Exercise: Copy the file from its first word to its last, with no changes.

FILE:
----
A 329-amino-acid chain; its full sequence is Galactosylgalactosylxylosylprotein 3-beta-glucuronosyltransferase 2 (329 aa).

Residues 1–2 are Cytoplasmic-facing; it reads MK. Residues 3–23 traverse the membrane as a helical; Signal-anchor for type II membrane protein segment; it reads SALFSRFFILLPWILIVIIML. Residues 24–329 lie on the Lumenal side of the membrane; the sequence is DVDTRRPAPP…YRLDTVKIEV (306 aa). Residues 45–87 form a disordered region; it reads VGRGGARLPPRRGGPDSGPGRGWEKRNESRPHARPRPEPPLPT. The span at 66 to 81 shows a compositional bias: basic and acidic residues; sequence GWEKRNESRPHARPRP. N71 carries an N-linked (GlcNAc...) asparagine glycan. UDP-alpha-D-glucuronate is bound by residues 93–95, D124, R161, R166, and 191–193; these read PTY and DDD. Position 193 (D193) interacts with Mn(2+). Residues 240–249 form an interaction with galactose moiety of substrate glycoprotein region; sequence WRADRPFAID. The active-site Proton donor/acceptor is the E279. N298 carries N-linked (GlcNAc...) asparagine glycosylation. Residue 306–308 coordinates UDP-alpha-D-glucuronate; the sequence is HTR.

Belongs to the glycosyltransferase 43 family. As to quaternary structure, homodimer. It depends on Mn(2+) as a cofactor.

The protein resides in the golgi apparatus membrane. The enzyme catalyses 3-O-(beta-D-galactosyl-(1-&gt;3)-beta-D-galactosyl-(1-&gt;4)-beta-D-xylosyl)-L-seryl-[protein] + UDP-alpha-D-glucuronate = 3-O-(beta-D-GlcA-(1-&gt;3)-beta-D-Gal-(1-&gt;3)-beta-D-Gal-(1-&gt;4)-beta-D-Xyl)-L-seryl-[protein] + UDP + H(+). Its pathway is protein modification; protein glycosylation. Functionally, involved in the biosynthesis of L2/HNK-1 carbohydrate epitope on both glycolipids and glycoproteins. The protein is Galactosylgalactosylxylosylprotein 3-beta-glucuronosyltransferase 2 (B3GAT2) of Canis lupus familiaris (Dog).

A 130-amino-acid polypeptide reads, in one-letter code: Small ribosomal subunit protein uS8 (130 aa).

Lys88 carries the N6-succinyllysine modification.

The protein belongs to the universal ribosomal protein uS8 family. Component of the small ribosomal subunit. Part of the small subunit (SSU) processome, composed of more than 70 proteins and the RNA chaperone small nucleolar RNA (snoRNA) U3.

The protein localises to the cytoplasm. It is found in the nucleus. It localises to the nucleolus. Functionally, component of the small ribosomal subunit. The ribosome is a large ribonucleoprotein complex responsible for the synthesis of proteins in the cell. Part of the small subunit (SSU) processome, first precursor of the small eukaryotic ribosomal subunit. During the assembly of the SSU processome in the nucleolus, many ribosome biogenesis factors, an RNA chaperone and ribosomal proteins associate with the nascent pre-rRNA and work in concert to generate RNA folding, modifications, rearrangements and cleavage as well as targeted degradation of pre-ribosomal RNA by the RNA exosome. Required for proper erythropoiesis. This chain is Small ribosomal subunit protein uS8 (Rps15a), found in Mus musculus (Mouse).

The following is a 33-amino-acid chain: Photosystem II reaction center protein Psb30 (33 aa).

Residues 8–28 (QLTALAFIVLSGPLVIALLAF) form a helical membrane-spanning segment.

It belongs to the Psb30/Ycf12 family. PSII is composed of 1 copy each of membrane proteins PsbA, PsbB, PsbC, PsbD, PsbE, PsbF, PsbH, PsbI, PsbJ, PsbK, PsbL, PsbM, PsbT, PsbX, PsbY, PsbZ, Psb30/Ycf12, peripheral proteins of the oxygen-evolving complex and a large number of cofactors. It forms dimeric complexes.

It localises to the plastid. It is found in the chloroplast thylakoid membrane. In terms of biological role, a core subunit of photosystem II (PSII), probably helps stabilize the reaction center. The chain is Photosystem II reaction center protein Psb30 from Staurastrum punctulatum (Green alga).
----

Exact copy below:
A 329-amino-acid chain; its full sequence is Galactosylgalactosylxylosylprotein 3-beta-glucuronosyltransferase 2 (329 aa).

Residues 1–2 are Cytoplasmic-facing; it reads MK. Residues 3–23 traverse the membrane as a helical; Signal-anchor for type II membrane protein segment; it reads SALFSRFFILLPWILIVIIML. Residues 24–329 lie on the Lumenal side of the membrane; the sequence is DVDTRRPAPP…YRLDTVKIEV (306 aa). Residues 45–87 form a disordered region; it reads VGRGGARLPPRRGGPDSGPGRGWEKRNESRPHARPRPEPPLPT. The span at 66 to 81 shows a compositional bias: basic and acidic residues; sequence GWEKRNESRPHARPRP. N71 carries an N-linked (GlcNAc...) asparagine glycan. UDP-alpha-D-glucuronate is bound by residues 93–95, D124, R161, R166, and 191–193; these read PTY and DDD. Position 193 (D193) interacts with Mn(2+). Residues 240–249 form an interaction with galactose moiety of substrate glycoprotein region; sequence WRADRPFAID. The active-site Proton donor/acceptor is the E279. N298 carries N-linked (GlcNAc...) asparagine glycosylation. Residue 306–308 coordinates UDP-alpha-D-glucuronate; the sequence is HTR.

Belongs to the glycosyltransferase 43 family. As to quaternary structure, homodimer. It depends on Mn(2+) as a cofactor.

The protein resides in the golgi apparatus membrane. The enzyme catalyses 3-O-(beta-D-galactosyl-(1-&gt;3)-beta-D-galactosyl-(1-&gt;4)-beta-D-xylosyl)-L-seryl-[protein] + UDP-alpha-D-glucuronate = 3-O-(beta-D-GlcA-(1-&gt;3)-beta-D-Gal-(1-&gt;3)-beta-D-Gal-(1-&gt;4)-beta-D-Xyl)-L-seryl-[protein] + UDP + H(+). Its pathway is protein modification; protein glycosylation. Functionally, involved in the biosynthesis of L2/HNK-1 carbohydrate epitope on both glycolipids and glycoproteins. The protein is Galactosylgalactosylxylosylprotein 3-beta-glucuronosyltransferase 2 (B3GAT2) of Canis lupus familiaris (Dog).

A 130-amino-acid polypeptide reads, in one-letter code: Small ribosomal subunit protein uS8 (130 aa).

Lys88 carries the N6-succinyllysine modification.

The protein belongs to the universal ribosomal protein uS8 family. Component of the small ribosomal subunit. Part of the small subunit (SSU) processome, composed of more than 70 proteins and the RNA chaperone small nucleolar RNA (snoRNA) U3.

The protein localises to the cytoplasm. It is found in the nucleus. It localises to the nucleolus. Functionally, component of the small ribosomal subunit. The ribosome is a large ribonucleoprotein complex responsible for the synthesis of proteins in the cell. Part of the small subunit (SSU) processome, first precursor of the small eukaryotic ribosomal subunit. During the assembly of the SSU processome in the nucleolus, many ribosome biogenesis factors, an RNA chaperone and ribosomal proteins associate with the nascent pre-rRNA and work in concert to generate RNA folding, modifications, rearrangements and cleavage as well as targeted degradation of pre-ribosomal RNA by the RNA exosome. Required for proper erythropoiesis. This chain is Small ribosomal subunit protein uS8 (Rps15a), found in Mus musculus (Mouse).

The following is a 33-amino-acid chain: Photosystem II reaction center protein Psb30 (33 aa).

Residues 8–28 (QLTALAFIVLSGPLVIALLAF) form a helical membrane-spanning segment.

It belongs to the Psb30/Ycf12 family. PSII is composed of 1 copy each of membrane proteins PsbA, PsbB, PsbC, PsbD, PsbE, PsbF, PsbH, PsbI, PsbJ, PsbK, PsbL, PsbM, PsbT, PsbX, PsbY, PsbZ, Psb30/Ycf12, peripheral proteins of the oxygen-evolving complex and a large number of cofactors. It forms dimeric complexes.

It localises to the plastid. It is found in the chloroplast thylakoid membrane. In terms of biological role, a core subunit of photosystem II (PSII), probably helps stabilize the reaction center. The chain is Photosystem II reaction center protein Psb30 from Staurastrum punctulatum (Green alga).